2. Ah. But you still don’t believe that my child’s allergy is that severe. Surely, I must be exaggerating, or perhaps even making it up? Well, that’s not your call to make; it’s that of the allergist, based on my child’s test results and clinical history. Unless you’re willing to shadow my child at school and both witness and treat a life-threatening allergic reaction by injecting epinephrine, please don’t judge.
3. Oh – you do believe that my child’s allergy is severe. Well, that’s a relief. But what, you say? You don’t believe that schools should pander to the special needs of the minority? Oh. Really? I’m afraid we’re entering Star Trek territory here – as in Spock’s Vulcan adage “The needs of the many outweigh the needs of the few or the one.” Let’s look at this, shall we? Put into effect, what this means is that special accommodations need not be made in schools, or indeed, in society. (School being a training ground for adult life after all) I wonder — would you protest against wheelchair ramps? Individual Educational Plans (IEPs) for students with dyslexia or math LDs? Why, then, protest against accommodations needed to keep severely allergic kids safer? Empathy is arguably the root of a functioning, kind society. How about modeling compassion by explaining to your child that this is one way to help take care of others? A far better message to convey to children in this era of rampant entitlement, don’t you think?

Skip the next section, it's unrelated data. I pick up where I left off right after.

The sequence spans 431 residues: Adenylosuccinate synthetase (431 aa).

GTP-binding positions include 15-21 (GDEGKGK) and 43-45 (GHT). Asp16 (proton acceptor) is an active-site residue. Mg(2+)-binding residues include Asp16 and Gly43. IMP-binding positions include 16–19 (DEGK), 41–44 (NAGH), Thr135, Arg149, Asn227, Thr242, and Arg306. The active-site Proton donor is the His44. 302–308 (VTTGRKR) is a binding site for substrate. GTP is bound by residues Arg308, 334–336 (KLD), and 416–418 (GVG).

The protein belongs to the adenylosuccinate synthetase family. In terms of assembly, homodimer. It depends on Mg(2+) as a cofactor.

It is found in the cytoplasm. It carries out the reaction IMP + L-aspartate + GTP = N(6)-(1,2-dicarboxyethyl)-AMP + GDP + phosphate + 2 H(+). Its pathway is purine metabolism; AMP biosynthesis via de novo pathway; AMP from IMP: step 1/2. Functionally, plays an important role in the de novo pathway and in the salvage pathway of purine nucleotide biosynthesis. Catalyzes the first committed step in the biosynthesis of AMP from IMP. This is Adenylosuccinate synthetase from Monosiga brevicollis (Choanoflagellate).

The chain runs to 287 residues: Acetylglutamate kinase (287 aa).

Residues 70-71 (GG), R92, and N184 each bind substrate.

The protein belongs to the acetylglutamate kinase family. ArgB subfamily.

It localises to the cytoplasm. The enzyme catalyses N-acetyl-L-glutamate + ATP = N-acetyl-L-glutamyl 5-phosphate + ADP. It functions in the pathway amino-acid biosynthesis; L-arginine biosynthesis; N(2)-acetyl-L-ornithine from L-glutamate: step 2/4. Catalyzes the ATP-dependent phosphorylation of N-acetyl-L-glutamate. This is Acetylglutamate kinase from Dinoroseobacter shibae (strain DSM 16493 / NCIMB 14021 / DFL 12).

4. It’s an inconvenience to your child, and to the other children who love their peanut butter and jelly sandwiches? I see. Well, it’s clear that peanut butter is a cheap and convenient food that kids love to eat, and that not being able to send it to school is an inconvenience. That said, I’m not trying to inconvenience you or your child; I’m doing something more elemental and urgent – trying to ensure that my child returns home at the end of the day. Put yourself in my shoes. Since my allergic child is required by law to attend school, I’m going to do all I can to ensure his safety, and I expect the educational system that enforces his school attendance to help me do so. If the allergy is to trace amounts, I expect that the allergen will not be served in order to avoid an allergic emergency. Not taking these measures is tantamount to relegating my child’s well-being to the whims of fate. Unless, that is, you expect parents of all food-allergic students – 6-8% of all children in North America – to home-school.